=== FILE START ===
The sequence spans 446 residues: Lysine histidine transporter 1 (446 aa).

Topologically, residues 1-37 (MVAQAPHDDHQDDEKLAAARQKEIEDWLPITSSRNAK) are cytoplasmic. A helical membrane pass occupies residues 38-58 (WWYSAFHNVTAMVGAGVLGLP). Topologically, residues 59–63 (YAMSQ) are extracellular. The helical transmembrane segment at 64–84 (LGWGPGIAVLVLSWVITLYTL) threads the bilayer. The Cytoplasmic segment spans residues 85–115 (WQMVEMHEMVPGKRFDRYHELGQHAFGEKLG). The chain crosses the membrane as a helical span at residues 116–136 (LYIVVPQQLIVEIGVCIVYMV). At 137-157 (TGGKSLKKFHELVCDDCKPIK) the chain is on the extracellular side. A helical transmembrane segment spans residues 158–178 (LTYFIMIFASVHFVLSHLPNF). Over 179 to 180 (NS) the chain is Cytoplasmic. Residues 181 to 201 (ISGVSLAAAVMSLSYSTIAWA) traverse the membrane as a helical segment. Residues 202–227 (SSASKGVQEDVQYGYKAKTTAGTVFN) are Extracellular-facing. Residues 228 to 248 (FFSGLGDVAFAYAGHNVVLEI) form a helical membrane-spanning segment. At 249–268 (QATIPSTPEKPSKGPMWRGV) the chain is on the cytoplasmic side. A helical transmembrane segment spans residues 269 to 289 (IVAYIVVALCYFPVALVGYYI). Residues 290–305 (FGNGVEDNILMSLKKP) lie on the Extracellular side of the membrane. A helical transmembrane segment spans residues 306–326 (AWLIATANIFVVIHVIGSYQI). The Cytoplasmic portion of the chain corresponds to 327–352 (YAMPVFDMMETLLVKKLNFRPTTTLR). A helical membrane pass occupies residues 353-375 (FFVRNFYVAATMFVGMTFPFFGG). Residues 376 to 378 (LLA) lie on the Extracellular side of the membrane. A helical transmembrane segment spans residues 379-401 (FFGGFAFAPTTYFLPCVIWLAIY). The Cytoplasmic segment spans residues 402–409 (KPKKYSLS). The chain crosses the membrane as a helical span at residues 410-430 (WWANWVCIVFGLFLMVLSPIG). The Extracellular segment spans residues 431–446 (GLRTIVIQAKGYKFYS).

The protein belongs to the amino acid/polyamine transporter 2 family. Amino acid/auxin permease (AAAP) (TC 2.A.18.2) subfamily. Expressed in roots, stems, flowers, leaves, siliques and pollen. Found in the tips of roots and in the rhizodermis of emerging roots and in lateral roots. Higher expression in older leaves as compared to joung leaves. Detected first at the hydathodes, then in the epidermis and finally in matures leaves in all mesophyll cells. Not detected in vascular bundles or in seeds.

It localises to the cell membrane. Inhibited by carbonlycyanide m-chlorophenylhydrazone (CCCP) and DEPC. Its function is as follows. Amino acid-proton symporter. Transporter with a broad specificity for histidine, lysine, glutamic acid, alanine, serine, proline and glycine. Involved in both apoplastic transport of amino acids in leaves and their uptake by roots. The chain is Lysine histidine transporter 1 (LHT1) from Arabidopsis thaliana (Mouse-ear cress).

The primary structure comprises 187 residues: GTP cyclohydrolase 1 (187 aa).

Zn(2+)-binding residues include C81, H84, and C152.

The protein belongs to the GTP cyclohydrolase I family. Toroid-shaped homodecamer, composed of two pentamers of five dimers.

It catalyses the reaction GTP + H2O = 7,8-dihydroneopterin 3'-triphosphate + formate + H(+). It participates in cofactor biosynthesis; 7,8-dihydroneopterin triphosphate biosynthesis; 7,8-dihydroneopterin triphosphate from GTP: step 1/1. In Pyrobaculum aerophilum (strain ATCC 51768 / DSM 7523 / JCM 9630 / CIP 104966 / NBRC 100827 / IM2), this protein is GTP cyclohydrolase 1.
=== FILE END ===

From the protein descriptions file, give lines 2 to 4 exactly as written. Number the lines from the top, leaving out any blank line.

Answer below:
Topologically, residues 1-37 (MVAQAPHDDHQDDEKLAAARQKEIEDWLPITSSRNAK) are cytoplasmic. A helical membrane pass occupies residues 38-58 (WWYSAFHNVTAMVGAGVLGLP). Topologically, residues 59–63 (YAMSQ) are extracellular. The helical transmembrane segment at 64–84 (LGWGPGIAVLVLSWVITLYTL) threads the bilayer. The Cytoplasmic segment spans residues 85–115 (WQMVEMHEMVPGKRFDRYHELGQHAFGEKLG). The chain crosses the membrane as a helical span at residues 116–136 (LYIVVPQQLIVEIGVCIVYMV). At 137-157 (TGGKSLKKFHELVCDDCKPIK) the chain is on the extracellular side. A helical transmembrane segment spans residues 158–178 (LTYFIMIFASVHFVLSHLPNF). Over 179 to 180 (NS) the chain is Cytoplasmic. Residues 181 to 201 (ISGVSLAAAVMSLSYSTIAWA) traverse the membrane as a helical segment. Residues 202–227 (SSASKGVQEDVQYGYKAKTTAGTVFN) are Extracellular-facing. Residues 228 to 248 (FFSGLGDVAFAYAGHNVVLEI) form a helical membrane-spanning segment. At 249–268 (QATIPSTPEKPSKGPMWRGV) the chain is on the cytoplasmic side. A helical transmembrane segment spans residues 269 to 289 (IVAYIVVALCYFPVALVGYYI). Residues 290–305 (FGNGVEDNILMSLKKP) lie on the Extracellular side of the membrane. A helical transmembrane segment spans residues 306–326 (AWLIATANIFVVIHVIGSYQI). The Cytoplasmic portion of the chain corresponds to 327–352 (YAMPVFDMMETLLVKKLNFRPTTTLR). A helical membrane pass occupies residues 353-375 (FFVRNFYVAATMFVGMTFPFFGG). Residues 376 to 378 (LLA) lie on the Extracellular side of the membrane. A helical transmembrane segment spans residues 379-401 (FFGGFAFAPTTYFLPCVIWLAIY). The Cytoplasmic segment spans residues 402–409 (KPKKYSLS). The chain crosses the membrane as a helical span at residues 410-430 (WWANWVCIVFGLFLMVLSPIG). The Extracellular segment spans residues 431–446 (GLRTIVIQAKGYKFYS).

The protein belongs to the amino acid/polyamine transporter 2 family. Amino acid/auxin permease (AAAP) (TC 2.A.18.2) subfamily. Expressed in roots, stems, flowers, leaves, siliques and pollen. Found in the tips of roots and in the rhizodermis of emerging roots and in lateral roots. Higher expression in older leaves as compared to joung leaves. Detected first at the hydathodes, then in the epidermis and finally in matures leaves in all mesophyll cells. Not detected in vascular bundles or in seeds.

It localises to the cell membrane. Inhibited by carbonlycyanide m-chlorophenylhydrazone (CCCP) and DEPC. Its function is as follows. Amino acid-proton symporter. Transporter with a broad specificity for histidine, lysine, glutamic acid, alanine, serine, proline and glycine. Involved in both apoplastic transport of amino acids in leaves and their uptake by roots. The chain is Lysine histidine transporter 1 (LHT1) from Arabidopsis thaliana (Mouse-ear cress).